A recent article appears in Slate as part of its Better Life Lab series that address challenges around advanced degrees for early childhood professionals. As states across the country are increasing the postsecondary degree requirements of early childhood providers, its causing parents everywhere sit back and reflect on what their children need in the classroom. People pursue degrees because it is expected or because they want to grow knowledge and skills; because they want to be better in their jobs, or because their jobs required it; or because they want to increase their compensation, advance in their field, achieve better outcomes, and help support their families. Why is it difficult to understand that early childhood providers might want advanced education in their field for these same reasons?
Research shows have educated educators is good for kids. But it’s also good for the educators as well. As the article notes, “It’s good for their own families and communities. It’s good for the school systems in the towns where they live; it’s good for the tax base of the nation.” The article also notes that compensation cannot be an afterthought and there should be more dialogue about how to help educators attain postsecondary degrees.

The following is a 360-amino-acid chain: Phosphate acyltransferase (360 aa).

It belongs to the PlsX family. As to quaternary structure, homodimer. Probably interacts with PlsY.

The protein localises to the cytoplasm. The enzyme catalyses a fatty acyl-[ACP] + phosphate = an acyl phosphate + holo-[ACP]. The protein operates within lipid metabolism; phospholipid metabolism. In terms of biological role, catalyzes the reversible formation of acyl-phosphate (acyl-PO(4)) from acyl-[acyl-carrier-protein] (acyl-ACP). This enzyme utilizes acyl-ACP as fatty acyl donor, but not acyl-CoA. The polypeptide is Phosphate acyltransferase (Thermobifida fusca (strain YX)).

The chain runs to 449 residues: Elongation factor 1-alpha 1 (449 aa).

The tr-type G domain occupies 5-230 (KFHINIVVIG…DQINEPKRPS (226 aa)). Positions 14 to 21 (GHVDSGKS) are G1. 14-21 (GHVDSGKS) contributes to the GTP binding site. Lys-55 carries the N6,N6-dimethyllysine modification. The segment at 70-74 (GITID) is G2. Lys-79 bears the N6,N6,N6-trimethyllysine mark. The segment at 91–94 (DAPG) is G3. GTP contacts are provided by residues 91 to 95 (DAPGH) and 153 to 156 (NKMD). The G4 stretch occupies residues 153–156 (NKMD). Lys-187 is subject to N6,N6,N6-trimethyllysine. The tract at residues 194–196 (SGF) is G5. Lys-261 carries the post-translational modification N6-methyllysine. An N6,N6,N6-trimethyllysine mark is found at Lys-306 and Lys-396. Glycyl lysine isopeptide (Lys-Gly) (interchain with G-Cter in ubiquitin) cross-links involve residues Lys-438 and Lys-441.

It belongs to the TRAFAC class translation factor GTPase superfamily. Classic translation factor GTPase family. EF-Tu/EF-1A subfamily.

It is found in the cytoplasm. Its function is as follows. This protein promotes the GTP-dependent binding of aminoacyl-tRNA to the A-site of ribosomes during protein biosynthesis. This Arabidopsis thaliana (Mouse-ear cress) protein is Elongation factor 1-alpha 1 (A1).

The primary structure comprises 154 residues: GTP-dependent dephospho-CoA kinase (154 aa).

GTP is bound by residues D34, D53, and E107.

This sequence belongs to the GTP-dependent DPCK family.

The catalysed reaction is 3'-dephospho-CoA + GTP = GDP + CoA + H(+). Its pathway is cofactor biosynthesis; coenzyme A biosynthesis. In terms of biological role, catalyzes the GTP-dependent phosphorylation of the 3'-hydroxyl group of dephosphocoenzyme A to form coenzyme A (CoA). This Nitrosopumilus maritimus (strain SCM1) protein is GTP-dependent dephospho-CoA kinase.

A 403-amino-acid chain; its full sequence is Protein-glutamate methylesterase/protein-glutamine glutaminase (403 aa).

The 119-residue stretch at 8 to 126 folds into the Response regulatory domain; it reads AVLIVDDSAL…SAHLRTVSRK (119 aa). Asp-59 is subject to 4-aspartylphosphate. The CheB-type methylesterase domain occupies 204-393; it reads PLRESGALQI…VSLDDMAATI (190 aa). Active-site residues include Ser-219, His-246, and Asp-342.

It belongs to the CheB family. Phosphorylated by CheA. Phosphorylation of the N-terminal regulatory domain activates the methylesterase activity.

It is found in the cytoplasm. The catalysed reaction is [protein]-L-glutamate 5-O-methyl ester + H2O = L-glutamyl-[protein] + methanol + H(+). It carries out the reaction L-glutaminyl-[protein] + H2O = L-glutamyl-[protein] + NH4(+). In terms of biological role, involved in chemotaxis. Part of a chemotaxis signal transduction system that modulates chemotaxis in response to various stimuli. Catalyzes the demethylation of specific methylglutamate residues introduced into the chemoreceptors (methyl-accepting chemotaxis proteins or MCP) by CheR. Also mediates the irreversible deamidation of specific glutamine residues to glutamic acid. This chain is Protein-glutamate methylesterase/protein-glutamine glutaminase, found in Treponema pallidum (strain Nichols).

Advocacy & Communication Solutions, LLC (ACS) works with client National Association for the Education of Young Children (NAEYC) on their Power to the Profession initiative (P2P) initiative to develop a common vision and framework for a comprehensive policy and financing strategy for the early childhood profession. This effort involves more than 40 national stakeholder organizations and is funded by the Foundation for Child Development, The Bill & Melinda Gates Foundation, Alliance for Early Success, W.K. Kellogg Foundation, Buffett Early Childhood Fund, and Richard W. Goldman Family Foundation. As part of its process, P2P gives early educators an opportunity to contribute input on a comprehensive set of guidelines that is intended to advance their livelihoods and improve their profession. ACS will continue to provide updates on this work as it progresses.